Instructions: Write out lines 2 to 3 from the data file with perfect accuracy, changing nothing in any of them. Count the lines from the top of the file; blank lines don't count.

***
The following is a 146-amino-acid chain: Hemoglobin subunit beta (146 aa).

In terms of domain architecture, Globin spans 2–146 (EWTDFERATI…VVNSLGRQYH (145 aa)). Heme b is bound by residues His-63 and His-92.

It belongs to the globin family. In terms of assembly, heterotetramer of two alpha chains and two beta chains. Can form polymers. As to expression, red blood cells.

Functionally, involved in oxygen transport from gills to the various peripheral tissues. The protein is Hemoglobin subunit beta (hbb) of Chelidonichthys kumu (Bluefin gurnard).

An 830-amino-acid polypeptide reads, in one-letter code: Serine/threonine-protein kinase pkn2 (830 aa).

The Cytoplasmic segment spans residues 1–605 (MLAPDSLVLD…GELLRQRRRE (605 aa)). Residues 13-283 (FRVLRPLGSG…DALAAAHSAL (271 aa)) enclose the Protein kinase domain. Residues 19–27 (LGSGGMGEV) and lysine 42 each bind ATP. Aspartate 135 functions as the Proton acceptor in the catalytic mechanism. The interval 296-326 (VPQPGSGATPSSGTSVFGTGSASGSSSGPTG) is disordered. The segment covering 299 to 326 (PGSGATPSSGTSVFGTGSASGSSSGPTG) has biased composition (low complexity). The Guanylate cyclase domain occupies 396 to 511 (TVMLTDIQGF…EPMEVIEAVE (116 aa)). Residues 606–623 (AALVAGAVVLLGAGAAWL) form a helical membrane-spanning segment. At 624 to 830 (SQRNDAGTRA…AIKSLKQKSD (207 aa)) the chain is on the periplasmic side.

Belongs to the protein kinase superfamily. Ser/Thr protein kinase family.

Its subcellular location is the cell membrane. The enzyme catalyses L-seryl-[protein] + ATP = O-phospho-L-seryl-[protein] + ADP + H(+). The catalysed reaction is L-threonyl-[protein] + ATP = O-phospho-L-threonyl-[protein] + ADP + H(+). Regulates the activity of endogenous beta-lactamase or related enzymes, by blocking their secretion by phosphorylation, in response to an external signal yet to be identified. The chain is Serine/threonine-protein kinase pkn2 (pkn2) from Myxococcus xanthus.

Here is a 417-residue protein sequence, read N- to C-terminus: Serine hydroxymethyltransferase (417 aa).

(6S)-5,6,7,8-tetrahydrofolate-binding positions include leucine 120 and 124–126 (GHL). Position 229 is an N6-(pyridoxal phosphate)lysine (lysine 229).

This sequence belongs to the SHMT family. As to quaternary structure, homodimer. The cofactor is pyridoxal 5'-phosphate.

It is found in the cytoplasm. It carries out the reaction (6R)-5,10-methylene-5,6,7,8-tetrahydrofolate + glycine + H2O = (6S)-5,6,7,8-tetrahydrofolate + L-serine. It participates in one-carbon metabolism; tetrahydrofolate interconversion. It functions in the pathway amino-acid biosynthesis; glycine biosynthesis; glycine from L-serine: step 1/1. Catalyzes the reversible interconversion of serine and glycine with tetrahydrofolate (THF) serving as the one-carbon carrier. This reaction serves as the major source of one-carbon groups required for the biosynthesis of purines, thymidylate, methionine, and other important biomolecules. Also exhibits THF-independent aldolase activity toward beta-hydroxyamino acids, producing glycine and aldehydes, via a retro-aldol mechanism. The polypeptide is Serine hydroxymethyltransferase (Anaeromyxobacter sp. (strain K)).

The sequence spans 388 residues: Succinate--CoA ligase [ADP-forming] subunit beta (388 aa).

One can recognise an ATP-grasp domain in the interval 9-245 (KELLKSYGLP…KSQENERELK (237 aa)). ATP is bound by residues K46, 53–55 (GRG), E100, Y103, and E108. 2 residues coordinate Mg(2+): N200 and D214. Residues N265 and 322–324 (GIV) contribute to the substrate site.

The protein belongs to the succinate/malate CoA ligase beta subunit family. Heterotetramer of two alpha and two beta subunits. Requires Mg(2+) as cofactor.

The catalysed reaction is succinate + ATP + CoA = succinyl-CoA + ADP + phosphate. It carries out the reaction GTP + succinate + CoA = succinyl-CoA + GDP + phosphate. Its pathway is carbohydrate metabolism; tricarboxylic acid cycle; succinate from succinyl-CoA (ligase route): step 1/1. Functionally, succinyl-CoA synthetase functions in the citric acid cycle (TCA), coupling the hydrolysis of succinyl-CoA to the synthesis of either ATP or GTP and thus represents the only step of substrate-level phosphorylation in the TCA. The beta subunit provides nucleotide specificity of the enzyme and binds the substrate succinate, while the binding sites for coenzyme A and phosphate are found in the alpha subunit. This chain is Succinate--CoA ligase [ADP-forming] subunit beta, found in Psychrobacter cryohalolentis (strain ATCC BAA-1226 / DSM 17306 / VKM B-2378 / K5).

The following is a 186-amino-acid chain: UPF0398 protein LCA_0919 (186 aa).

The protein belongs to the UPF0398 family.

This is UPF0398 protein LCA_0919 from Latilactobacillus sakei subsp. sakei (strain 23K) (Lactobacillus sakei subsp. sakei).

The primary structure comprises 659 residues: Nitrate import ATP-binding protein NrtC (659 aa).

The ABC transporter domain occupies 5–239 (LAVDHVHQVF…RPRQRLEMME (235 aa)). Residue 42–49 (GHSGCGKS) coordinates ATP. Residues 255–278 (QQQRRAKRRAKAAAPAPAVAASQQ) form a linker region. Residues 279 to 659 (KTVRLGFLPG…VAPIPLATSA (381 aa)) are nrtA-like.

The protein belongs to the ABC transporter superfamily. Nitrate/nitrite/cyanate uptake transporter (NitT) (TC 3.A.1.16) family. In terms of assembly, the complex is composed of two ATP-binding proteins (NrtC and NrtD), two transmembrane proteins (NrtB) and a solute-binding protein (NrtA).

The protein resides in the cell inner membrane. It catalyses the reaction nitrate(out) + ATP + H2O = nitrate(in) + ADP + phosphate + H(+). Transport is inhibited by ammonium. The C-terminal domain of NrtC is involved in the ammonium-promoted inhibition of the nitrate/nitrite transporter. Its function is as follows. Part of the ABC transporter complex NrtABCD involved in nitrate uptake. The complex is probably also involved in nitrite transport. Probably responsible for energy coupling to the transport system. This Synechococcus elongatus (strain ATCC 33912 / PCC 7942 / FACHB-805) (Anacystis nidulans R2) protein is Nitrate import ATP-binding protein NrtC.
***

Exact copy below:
In terms of domain architecture, Globin spans 2–146 (EWTDFERATI…VVNSLGRQYH (145 aa)). Heme b is bound by residues His-63 and His-92.

It belongs to the globin family. In terms of assembly, heterotetramer of two alpha chains and two beta chains. Can form polymers. As to expression, red blood cells.